Watching those young and highly passionate journalists being called upon and receiving accolades bears testament to the growth in the local media and the high premium attached to the trade, notably in the context of excellence. Despite the necessitated trimming of the awards list, the 13 categories that were on show in themselves speak volumes about the role of journalists in improving the living standards of the people who matter most: from Women and Children to Human Rights reporting. There were the usual suspects, chiefly Mustapha K. Daboe, who went home with awards galore. Six different sets of gongs including the mother of them all – Journalist of The Year – were enough to induct Swandi into GPU Hall of Fame someday. About Mr. Darboe, the recognition and the glee weren’t just a number’s game, but rather it was the depth and scope of the issues he has been consistently and courageously putting on the magnifying glass. Sadly, not all those issues he had brought to the fore had triggered any notable remedial measures expected of the government, save for the recent fisheries saga that caused a stir in town, resulting in PS Dr. Bamba Banja’s career-tumbling leave.
Whilst Mustapha Swandi Darboe took most of the plaudits on the night, questions must also be asked as to how impactful have been the investigative journalism training programmes that have recently been rolled out by the GPU. Is it a mark of progress that when it comes to investigative beats, it comes to down to only one man to do produce well researched, high quality work? What has become of those that had been participating in those capacity enhancement forums? In all fairness, it is important to underline that even for persons with a nose for investigative stories, it takes a great deal of energy, resources and sacrifice to be running from pillar to post, asking questions and pleading with sources to divulge certain information. This is even more complex in a country where majority of journalists live from hand to mouth; where access to information under the custody of the state is harder than grinding water from stone due to bureaucratic red tape; and where experienced heads continue to swap the newsroom for more lucrative jobs.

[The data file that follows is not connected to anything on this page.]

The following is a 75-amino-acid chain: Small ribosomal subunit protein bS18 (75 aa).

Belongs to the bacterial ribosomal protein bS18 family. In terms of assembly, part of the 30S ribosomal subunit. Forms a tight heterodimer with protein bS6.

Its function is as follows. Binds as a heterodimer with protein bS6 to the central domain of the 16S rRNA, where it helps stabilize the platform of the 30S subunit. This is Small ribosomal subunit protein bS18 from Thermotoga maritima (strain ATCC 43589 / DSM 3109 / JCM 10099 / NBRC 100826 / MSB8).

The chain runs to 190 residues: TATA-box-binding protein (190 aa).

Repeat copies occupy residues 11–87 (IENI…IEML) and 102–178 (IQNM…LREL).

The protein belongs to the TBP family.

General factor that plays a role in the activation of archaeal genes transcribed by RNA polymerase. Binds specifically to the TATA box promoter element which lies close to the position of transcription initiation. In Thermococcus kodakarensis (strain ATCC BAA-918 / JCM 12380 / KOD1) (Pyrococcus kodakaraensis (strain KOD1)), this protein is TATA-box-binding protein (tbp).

The other downer as far as this year’s awards ceremony is concerned was the low level of patronage by Gambian companies or Gambia-based corporations. That it had to be EU Delegation in The Gambia, handful of foreign businesses operating here and only one or two locally-owned institutions to put their weight behind such a noble event is a pointer to a perennially sad reality. It is becoming increasingly evident that the only time our very own profit-obsessed firms support local endeavors tends to be event carrying entertainment and political undertones. Whether it was due to the economic fallouts from Covid-19 or not, it was never going to be bad sponsoring a single awards category as did by Gambia Red Cross Society in the form of a laptop for the winner of the Special Covid-19 reporting.
Moving forward; the bigger picture
As we commend the journalists, awards committee members, the judges and the GPU secretariat for a job well done, it is important too that we encourage media chiefs to treat the welfare of their staff as a matter of utmost priority. While it may not be within the remit of GPU to enforce a minimum wage for media practitioners, coupled with other benefits that augur well for their working conditions, it is high time the union started robust discussions on what has long been the elephant in the room. Miserable pay and the perpetual use of interns as a cheap way of filling human resource gaps in newsrooms is both exploitative and counterproductive to an industry whose job it is to hold the feet of the people in power to the fire. Unless, that is nipped in the bud, journalists will continue to pander to the whims and caprices of influential people and corporate magnates.
Famara Fofana is a storyteller, freelance journalist and a student of media and communications studies. This piece does not in a way represent the views of the GPU and/or the 2020 Excellence in Journalism Awards Committee.